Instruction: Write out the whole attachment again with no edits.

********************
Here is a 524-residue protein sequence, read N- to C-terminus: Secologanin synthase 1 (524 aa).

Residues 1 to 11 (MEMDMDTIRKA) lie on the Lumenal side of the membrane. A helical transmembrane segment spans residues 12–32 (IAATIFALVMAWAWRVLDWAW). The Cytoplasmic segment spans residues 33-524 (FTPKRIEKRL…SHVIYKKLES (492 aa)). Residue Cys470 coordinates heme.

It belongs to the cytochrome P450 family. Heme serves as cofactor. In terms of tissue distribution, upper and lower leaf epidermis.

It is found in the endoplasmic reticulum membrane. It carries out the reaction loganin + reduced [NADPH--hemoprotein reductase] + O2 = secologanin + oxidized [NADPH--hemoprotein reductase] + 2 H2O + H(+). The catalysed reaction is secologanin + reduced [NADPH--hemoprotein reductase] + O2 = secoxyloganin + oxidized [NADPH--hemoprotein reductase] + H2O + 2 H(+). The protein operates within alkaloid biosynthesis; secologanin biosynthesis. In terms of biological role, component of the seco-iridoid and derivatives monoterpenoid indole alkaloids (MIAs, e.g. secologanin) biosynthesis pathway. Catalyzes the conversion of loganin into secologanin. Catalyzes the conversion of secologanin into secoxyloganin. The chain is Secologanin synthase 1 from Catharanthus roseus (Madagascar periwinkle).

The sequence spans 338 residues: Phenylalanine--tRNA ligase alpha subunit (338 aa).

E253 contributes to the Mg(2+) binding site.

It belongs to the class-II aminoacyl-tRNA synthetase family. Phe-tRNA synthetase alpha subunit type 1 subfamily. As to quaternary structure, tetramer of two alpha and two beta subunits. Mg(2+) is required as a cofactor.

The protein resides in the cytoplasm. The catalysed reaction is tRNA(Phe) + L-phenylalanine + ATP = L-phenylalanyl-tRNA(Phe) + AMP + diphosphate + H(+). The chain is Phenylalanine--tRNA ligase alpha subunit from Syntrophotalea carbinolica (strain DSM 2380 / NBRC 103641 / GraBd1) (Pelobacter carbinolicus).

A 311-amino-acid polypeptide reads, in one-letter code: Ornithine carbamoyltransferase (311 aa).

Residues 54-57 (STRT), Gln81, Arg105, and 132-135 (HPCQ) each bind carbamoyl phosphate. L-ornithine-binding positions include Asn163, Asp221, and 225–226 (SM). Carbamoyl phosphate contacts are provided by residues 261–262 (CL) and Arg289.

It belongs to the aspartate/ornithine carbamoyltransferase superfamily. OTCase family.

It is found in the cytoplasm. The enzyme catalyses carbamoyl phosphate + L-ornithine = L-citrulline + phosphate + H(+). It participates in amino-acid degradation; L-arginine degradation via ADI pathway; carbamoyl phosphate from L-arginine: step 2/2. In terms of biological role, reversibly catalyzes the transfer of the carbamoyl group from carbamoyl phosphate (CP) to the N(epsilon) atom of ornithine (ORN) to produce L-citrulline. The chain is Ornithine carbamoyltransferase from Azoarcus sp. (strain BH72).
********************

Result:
Here is a 524-residue protein sequence, read N- to C-terminus: Secologanin synthase 1 (524 aa).

Residues 1 to 11 (MEMDMDTIRKA) lie on the Lumenal side of the membrane. A helical transmembrane segment spans residues 12–32 (IAATIFALVMAWAWRVLDWAW). The Cytoplasmic segment spans residues 33-524 (FTPKRIEKRL…SHVIYKKLES (492 aa)). Residue Cys470 coordinates heme.

It belongs to the cytochrome P450 family. Heme serves as cofactor. In terms of tissue distribution, upper and lower leaf epidermis.

It is found in the endoplasmic reticulum membrane. It carries out the reaction loganin + reduced [NADPH--hemoprotein reductase] + O2 = secologanin + oxidized [NADPH--hemoprotein reductase] + 2 H2O + H(+). The catalysed reaction is secologanin + reduced [NADPH--hemoprotein reductase] + O2 = secoxyloganin + oxidized [NADPH--hemoprotein reductase] + H2O + 2 H(+). The protein operates within alkaloid biosynthesis; secologanin biosynthesis. In terms of biological role, component of the seco-iridoid and derivatives monoterpenoid indole alkaloids (MIAs, e.g. secologanin) biosynthesis pathway. Catalyzes the conversion of loganin into secologanin. Catalyzes the conversion of secologanin into secoxyloganin. The chain is Secologanin synthase 1 from Catharanthus roseus (Madagascar periwinkle).

The sequence spans 338 residues: Phenylalanine--tRNA ligase alpha subunit (338 aa).

E253 contributes to the Mg(2+) binding site.

It belongs to the class-II aminoacyl-tRNA synthetase family. Phe-tRNA synthetase alpha subunit type 1 subfamily. As to quaternary structure, tetramer of two alpha and two beta subunits. Mg(2+) is required as a cofactor.

The protein resides in the cytoplasm. The catalysed reaction is tRNA(Phe) + L-phenylalanine + ATP = L-phenylalanyl-tRNA(Phe) + AMP + diphosphate + H(+). The chain is Phenylalanine--tRNA ligase alpha subunit from Syntrophotalea carbinolica (strain DSM 2380 / NBRC 103641 / GraBd1) (Pelobacter carbinolicus).

A 311-amino-acid polypeptide reads, in one-letter code: Ornithine carbamoyltransferase (311 aa).

Residues 54-57 (STRT), Gln81, Arg105, and 132-135 (HPCQ) each bind carbamoyl phosphate. L-ornithine-binding positions include Asn163, Asp221, and 225–226 (SM). Carbamoyl phosphate contacts are provided by residues 261–262 (CL) and Arg289.

It belongs to the aspartate/ornithine carbamoyltransferase superfamily. OTCase family.

It is found in the cytoplasm. The enzyme catalyses carbamoyl phosphate + L-ornithine = L-citrulline + phosphate + H(+). It participates in amino-acid degradation; L-arginine degradation via ADI pathway; carbamoyl phosphate from L-arginine: step 2/2. In terms of biological role, reversibly catalyzes the transfer of the carbamoyl group from carbamoyl phosphate (CP) to the N(epsilon) atom of ornithine (ORN) to produce L-citrulline. The chain is Ornithine carbamoyltransferase from Azoarcus sp. (strain BH72).